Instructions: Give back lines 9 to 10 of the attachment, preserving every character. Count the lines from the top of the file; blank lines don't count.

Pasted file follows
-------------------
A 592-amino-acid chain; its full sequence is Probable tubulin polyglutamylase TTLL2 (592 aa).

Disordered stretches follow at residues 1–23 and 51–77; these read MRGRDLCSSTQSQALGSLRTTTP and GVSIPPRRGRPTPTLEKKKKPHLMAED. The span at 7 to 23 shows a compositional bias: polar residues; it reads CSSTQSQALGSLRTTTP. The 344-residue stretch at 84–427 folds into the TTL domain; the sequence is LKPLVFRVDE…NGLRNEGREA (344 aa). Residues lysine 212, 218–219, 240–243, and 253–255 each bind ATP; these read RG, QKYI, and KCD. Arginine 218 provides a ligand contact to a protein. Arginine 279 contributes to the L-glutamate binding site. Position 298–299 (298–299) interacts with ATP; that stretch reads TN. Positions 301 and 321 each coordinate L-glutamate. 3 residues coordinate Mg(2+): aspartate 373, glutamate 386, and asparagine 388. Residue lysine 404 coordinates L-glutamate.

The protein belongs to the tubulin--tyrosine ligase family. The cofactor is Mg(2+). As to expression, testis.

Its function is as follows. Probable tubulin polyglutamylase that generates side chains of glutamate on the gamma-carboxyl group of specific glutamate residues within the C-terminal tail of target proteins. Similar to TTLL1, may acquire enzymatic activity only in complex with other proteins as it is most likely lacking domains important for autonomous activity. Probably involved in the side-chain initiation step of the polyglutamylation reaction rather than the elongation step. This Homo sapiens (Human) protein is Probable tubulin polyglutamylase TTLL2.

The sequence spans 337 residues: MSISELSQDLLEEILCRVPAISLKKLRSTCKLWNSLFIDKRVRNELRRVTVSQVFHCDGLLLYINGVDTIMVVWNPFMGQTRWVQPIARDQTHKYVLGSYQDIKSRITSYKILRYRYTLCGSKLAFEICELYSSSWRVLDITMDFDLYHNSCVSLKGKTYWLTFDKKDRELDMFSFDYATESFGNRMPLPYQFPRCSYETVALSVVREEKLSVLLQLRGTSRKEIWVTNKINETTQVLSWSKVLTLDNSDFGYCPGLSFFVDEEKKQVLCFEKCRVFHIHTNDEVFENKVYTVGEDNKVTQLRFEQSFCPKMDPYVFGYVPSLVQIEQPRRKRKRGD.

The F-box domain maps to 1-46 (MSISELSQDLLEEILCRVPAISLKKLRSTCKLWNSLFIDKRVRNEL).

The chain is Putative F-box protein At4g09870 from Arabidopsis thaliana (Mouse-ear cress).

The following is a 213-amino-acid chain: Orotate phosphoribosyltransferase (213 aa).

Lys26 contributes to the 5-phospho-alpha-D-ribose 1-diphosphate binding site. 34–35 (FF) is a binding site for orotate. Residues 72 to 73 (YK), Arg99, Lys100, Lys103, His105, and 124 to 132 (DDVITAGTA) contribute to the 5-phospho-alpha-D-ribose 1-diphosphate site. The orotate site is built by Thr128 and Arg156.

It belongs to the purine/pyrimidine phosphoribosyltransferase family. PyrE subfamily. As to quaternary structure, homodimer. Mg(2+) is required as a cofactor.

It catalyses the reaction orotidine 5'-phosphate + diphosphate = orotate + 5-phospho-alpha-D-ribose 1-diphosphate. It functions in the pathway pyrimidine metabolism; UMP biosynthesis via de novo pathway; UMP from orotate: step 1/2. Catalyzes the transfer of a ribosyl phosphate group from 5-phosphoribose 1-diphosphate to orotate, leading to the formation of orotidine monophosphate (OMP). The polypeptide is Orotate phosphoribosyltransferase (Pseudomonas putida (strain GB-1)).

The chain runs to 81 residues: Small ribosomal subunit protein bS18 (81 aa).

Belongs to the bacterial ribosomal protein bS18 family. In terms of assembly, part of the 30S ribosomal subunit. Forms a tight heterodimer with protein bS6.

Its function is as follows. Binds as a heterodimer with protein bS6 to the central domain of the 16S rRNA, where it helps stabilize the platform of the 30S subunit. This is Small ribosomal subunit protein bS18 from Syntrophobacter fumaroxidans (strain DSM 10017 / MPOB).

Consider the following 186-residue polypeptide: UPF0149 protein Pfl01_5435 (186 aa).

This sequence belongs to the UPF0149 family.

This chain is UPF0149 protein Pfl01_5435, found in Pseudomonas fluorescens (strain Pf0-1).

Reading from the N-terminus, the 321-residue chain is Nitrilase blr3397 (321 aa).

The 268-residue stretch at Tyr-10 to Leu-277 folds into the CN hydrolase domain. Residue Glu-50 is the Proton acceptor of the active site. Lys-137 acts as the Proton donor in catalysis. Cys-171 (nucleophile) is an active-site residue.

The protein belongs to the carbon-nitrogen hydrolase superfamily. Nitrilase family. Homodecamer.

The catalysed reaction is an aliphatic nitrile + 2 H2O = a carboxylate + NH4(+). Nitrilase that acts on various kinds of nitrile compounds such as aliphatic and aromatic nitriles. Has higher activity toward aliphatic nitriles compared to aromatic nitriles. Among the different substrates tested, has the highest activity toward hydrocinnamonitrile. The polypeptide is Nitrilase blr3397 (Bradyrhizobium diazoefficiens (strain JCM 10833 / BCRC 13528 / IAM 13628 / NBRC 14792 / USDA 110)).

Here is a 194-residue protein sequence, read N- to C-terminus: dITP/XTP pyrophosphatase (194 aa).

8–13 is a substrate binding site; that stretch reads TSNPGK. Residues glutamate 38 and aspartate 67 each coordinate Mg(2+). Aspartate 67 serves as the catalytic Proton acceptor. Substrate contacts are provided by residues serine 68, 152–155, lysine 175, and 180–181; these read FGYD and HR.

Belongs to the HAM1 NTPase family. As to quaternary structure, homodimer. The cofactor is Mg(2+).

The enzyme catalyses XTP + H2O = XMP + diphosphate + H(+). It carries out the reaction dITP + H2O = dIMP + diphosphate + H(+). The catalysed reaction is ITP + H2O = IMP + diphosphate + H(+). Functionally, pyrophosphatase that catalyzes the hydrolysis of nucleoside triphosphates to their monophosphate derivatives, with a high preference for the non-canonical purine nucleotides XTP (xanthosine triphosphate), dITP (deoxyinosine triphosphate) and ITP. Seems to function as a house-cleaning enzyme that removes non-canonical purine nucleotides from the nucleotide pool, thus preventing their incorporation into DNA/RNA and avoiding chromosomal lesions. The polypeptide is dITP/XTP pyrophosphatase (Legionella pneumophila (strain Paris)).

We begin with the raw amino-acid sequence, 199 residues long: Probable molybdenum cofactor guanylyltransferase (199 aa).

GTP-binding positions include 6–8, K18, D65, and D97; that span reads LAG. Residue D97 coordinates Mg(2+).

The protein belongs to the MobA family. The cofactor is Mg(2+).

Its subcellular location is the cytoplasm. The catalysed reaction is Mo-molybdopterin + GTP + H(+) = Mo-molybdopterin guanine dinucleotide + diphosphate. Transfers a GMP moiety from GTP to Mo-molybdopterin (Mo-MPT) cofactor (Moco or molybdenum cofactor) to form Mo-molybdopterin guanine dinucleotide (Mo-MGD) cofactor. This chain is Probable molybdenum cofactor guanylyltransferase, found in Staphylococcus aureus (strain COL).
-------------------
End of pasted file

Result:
Lys26 contributes to the 5-phospho-alpha-D-ribose 1-diphosphate binding site. 34–35 (FF) is a binding site for orotate. Residues 72 to 73 (YK), Arg99, Lys100, Lys103, His105, and 124 to 132 (DDVITAGTA) contribute to the 5-phospho-alpha-D-ribose 1-diphosphate site. The orotate site is built by Thr128 and Arg156.

It belongs to the purine/pyrimidine phosphoribosyltransferase family. PyrE subfamily. As to quaternary structure, homodimer. Mg(2+) is required as a cofactor.